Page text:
Sir Isaac Newton forever remodeled physical science by articulating his three laws of motion, and of universal gravitation. This structure—known as classical mechanics—underlies the basic laws of science. Newton's many critics considered his "laws" to be mystical notions, yet the current Standard model sounds even more mystical in replacing "force" with "interactions"—although the high-strangeness factor in quantum physics seems to support this. As anyone drawing breath knows, nothing stays the same. Even nothingness is subject to scientific interrogation—Sartre's ghost debating Hawking. A recent presentation on the endlessly fascinating (and entertaining!) iai TV explores these forces, and why it is anything exists at all.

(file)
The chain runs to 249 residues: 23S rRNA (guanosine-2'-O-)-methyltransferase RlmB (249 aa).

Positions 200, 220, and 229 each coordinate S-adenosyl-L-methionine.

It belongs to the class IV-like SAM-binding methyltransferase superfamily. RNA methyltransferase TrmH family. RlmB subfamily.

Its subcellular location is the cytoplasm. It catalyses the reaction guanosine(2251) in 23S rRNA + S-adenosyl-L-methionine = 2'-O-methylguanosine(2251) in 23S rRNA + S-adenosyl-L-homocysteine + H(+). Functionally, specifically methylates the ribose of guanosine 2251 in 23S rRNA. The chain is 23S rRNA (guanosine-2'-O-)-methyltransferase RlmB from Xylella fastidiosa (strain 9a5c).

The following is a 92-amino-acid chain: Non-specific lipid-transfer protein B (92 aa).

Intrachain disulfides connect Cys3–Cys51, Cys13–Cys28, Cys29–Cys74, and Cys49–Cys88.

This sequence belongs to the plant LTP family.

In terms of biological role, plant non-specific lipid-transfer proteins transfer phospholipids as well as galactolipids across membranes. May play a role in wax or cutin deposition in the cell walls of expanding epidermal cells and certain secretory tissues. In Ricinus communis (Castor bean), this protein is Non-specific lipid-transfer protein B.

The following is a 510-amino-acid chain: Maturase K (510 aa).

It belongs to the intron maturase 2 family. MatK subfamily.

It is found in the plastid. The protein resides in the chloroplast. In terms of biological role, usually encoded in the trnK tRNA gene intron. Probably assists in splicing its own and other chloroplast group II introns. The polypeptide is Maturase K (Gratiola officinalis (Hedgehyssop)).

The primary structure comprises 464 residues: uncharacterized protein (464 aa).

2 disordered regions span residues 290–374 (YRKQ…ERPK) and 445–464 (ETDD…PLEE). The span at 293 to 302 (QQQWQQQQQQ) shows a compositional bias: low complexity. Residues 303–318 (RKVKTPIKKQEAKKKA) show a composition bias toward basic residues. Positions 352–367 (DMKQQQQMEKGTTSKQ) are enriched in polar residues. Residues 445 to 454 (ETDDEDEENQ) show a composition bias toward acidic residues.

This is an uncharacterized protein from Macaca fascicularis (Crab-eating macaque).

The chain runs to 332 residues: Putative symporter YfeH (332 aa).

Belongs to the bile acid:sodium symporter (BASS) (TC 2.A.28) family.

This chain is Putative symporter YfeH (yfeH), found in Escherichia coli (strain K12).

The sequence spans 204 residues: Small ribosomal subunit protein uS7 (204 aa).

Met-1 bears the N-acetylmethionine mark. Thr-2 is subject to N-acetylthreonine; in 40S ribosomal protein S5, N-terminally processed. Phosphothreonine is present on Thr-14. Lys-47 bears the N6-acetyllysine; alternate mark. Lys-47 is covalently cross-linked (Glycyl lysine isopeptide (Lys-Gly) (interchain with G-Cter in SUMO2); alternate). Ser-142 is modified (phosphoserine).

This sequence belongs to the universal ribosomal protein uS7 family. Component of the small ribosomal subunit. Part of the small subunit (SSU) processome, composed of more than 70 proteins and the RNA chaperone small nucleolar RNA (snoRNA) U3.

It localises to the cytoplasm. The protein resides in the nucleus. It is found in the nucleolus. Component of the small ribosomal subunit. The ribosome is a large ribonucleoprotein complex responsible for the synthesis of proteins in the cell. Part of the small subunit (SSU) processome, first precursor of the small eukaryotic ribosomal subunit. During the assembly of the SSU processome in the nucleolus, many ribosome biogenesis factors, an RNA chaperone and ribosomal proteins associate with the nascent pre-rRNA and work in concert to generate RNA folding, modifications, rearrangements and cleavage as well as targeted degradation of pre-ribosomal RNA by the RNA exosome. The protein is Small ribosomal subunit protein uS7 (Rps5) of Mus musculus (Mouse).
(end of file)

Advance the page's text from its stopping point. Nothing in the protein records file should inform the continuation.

"The Strangeness of Force," hosted by David Malone (director and presenter of BBC and Channel 4 documentaries exploring science history and philosophy), gathers Hilary Lawson (post-postmodern metaphysician), Eleanor Knox (philosopher of physics), and Peter Cameron (eminent mathematician, and Fritz Weaver look-alike) for just over 30 minutes of mind-bending debate and discussion. As ever, each session opens with a "pitch," this one being Lawson's "Forces do not describe reality." Knox follows with "Refining our notions of forces does not make old concepts redundant." Cameron's "Forces are one of many different descriptions of reality" for me clearly defines the "problem" behind this debate: the entirety of human knowledge is simply a way of talking about existence—bearing witness, if you will. We presently have no way of physically stepping outside of our 3-D perspective. I urge you to watch "The Strangeness of Force," because these minds charge abstract, even disturbing, ideas with crackling life and enchanting weirdness.
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